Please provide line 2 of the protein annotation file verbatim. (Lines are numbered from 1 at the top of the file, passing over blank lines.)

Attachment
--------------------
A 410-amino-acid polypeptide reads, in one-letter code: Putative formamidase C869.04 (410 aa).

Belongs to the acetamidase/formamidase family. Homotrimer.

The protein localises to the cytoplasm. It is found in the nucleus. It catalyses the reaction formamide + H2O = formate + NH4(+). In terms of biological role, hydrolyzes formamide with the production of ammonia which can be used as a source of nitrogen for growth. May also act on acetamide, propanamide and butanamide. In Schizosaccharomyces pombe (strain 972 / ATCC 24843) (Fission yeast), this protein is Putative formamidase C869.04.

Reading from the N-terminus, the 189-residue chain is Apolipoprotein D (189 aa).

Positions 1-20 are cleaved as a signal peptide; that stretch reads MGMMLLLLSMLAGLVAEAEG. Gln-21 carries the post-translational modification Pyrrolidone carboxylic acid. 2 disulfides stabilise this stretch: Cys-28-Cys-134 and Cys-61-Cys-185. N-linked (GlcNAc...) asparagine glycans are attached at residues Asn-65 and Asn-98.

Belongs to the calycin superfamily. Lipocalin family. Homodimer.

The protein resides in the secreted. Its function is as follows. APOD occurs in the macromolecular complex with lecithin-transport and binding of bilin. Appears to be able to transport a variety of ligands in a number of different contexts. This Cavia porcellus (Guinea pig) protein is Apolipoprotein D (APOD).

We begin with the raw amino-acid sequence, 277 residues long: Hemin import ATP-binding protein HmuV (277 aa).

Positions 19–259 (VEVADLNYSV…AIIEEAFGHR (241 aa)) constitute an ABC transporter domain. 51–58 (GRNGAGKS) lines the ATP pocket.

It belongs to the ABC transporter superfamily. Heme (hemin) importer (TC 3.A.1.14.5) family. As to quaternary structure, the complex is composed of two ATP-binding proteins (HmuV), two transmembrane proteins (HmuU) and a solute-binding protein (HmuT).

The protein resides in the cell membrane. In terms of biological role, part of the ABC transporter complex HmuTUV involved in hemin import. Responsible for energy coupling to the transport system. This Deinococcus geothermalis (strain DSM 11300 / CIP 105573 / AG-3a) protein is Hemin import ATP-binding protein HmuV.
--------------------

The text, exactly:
Belongs to the acetamidase/formamidase family. Homotrimer.